Last Sunday, at the sixth annual Sarah Lawrence College Poetry Festival, poets Michael and Matthew Dickman joined Dorianne Laux and her husband Joseph Millar to talk about forming a writing community.
On April 1 I had the joy of being in the audience at the New School in New York City for a reading by six poets of the Oulipo, or Ouvroir de littérature potentielle (“workshop of potential literature”), a writers group founded in France in 1960 by writer and mathematician Raymond Queneau and scientist François Le Lionnaisnown.
The first time my then-fiancée mentioned Shanghai, China, and our future in the same sentence, we were canoodling in our favorite pizza place in Massachusetts. I, wildly in love, responded to the possibility with nothing more than a slight pause. “Move to China?” I asked. “Sure, why not!”
Writing groups can provide community, accountability, and a fresh perspective on your work. One writer shares advice and insight on how to start and maintain a writing group that lasts.
The Radius of Arab American Writers works to support and disseminate creative and scholarly writing by Arab Americans through workshops, conferences, and community outreach.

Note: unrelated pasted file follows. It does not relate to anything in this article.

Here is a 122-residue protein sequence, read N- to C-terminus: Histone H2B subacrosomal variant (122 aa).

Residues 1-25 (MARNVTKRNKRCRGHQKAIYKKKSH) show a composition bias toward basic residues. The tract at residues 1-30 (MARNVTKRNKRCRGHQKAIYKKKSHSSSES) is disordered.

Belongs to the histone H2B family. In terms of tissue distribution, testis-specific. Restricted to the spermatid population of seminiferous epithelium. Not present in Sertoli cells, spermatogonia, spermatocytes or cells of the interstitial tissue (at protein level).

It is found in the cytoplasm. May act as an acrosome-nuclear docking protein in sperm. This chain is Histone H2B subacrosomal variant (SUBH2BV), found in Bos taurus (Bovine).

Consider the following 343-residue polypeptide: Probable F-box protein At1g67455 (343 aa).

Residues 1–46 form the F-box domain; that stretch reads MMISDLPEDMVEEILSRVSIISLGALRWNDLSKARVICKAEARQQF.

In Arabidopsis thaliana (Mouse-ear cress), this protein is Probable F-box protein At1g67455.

Grant Faulkner, executive director of National Novel Writing Month and the cofounder of 100 Word Story, leads a literary tour of San Francisco, a city of rollicking rogues and home of the Beats.
Founder of the Sackett Street Writers' Workshop in Brooklyn, New York, Julia Fierro discusses how creating her own workshop program—and in doing so, building her own community of writers—allowed her to rediscover her own voice.
Celebrating its fortieth anniversary this year, the Just Buffalo Literary Center offers workshops, youth programs, events, an international authors series, and an unmatched literary community in western New York.
The increasing success and growth of a nonprofit writing center in Portland, Maine, reflects the incredible importance of storytelling in the lives of youths.
With the goal of facilitating “global conversation through the intimate and inclusive voice of poetry,” the Kent, Ohio–based Wick Poetry Center is expanding its programming and bringing poetry to a wider audience.